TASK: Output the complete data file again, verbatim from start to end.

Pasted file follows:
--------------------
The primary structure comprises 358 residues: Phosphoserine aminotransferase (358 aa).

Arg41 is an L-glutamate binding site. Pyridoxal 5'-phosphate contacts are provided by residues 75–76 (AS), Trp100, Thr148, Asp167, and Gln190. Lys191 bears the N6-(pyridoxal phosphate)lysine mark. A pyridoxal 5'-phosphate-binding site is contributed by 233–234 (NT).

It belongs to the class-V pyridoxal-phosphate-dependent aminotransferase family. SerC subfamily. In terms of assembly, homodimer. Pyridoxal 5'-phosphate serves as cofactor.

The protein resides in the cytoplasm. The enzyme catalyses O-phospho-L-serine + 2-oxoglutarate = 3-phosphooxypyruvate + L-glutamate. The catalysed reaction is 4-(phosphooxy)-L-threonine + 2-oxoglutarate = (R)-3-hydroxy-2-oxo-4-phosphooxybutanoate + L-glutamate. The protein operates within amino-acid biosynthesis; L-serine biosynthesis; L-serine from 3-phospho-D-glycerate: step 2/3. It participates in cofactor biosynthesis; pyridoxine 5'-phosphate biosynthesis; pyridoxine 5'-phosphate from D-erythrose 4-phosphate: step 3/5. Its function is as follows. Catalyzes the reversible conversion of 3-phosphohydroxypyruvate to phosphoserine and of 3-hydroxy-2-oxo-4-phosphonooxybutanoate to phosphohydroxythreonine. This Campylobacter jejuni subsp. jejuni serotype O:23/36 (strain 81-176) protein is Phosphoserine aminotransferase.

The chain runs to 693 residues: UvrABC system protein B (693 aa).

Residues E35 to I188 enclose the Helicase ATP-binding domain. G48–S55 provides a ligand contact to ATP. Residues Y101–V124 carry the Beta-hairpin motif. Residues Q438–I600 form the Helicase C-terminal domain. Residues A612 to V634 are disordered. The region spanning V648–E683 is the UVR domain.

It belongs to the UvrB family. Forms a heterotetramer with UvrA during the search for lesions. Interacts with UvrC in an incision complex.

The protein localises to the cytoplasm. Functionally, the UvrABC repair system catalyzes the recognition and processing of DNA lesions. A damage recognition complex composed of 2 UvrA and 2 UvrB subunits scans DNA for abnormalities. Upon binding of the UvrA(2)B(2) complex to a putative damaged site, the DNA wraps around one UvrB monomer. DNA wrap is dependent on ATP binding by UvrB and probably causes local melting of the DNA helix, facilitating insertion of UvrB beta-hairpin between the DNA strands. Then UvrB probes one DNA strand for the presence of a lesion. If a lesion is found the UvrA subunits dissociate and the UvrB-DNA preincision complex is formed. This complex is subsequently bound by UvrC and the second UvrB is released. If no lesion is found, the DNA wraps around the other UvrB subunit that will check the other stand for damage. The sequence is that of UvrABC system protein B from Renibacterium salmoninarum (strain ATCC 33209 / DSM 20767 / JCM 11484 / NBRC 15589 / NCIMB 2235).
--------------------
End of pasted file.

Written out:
The primary structure comprises 358 residues: Phosphoserine aminotransferase (358 aa).

Arg41 is an L-glutamate binding site. Pyridoxal 5'-phosphate contacts are provided by residues 75–76 (AS), Trp100, Thr148, Asp167, and Gln190. Lys191 bears the N6-(pyridoxal phosphate)lysine mark. A pyridoxal 5'-phosphate-binding site is contributed by 233–234 (NT).

It belongs to the class-V pyridoxal-phosphate-dependent aminotransferase family. SerC subfamily. In terms of assembly, homodimer. Pyridoxal 5'-phosphate serves as cofactor.

The protein resides in the cytoplasm. The enzyme catalyses O-phospho-L-serine + 2-oxoglutarate = 3-phosphooxypyruvate + L-glutamate. The catalysed reaction is 4-(phosphooxy)-L-threonine + 2-oxoglutarate = (R)-3-hydroxy-2-oxo-4-phosphooxybutanoate + L-glutamate. The protein operates within amino-acid biosynthesis; L-serine biosynthesis; L-serine from 3-phospho-D-glycerate: step 2/3. It participates in cofactor biosynthesis; pyridoxine 5'-phosphate biosynthesis; pyridoxine 5'-phosphate from D-erythrose 4-phosphate: step 3/5. Its function is as follows. Catalyzes the reversible conversion of 3-phosphohydroxypyruvate to phosphoserine and of 3-hydroxy-2-oxo-4-phosphonooxybutanoate to phosphohydroxythreonine. This Campylobacter jejuni subsp. jejuni serotype O:23/36 (strain 81-176) protein is Phosphoserine aminotransferase.

The chain runs to 693 residues: UvrABC system protein B (693 aa).

Residues E35 to I188 enclose the Helicase ATP-binding domain. G48–S55 provides a ligand contact to ATP. Residues Y101–V124 carry the Beta-hairpin motif. Residues Q438–I600 form the Helicase C-terminal domain. Residues A612 to V634 are disordered. The region spanning V648–E683 is the UVR domain.

It belongs to the UvrB family. Forms a heterotetramer with UvrA during the search for lesions. Interacts with UvrC in an incision complex.

The protein localises to the cytoplasm. Functionally, the UvrABC repair system catalyzes the recognition and processing of DNA lesions. A damage recognition complex composed of 2 UvrA and 2 UvrB subunits scans DNA for abnormalities. Upon binding of the UvrA(2)B(2) complex to a putative damaged site, the DNA wraps around one UvrB monomer. DNA wrap is dependent on ATP binding by UvrB and probably causes local melting of the DNA helix, facilitating insertion of UvrB beta-hairpin between the DNA strands. Then UvrB probes one DNA strand for the presence of a lesion. If a lesion is found the UvrA subunits dissociate and the UvrB-DNA preincision complex is formed. This complex is subsequently bound by UvrC and the second UvrB is released. If no lesion is found, the DNA wraps around the other UvrB subunit that will check the other stand for damage. The sequence is that of UvrABC system protein B from Renibacterium salmoninarum (strain ATCC 33209 / DSM 20767 / JCM 11484 / NBRC 15589 / NCIMB 2235).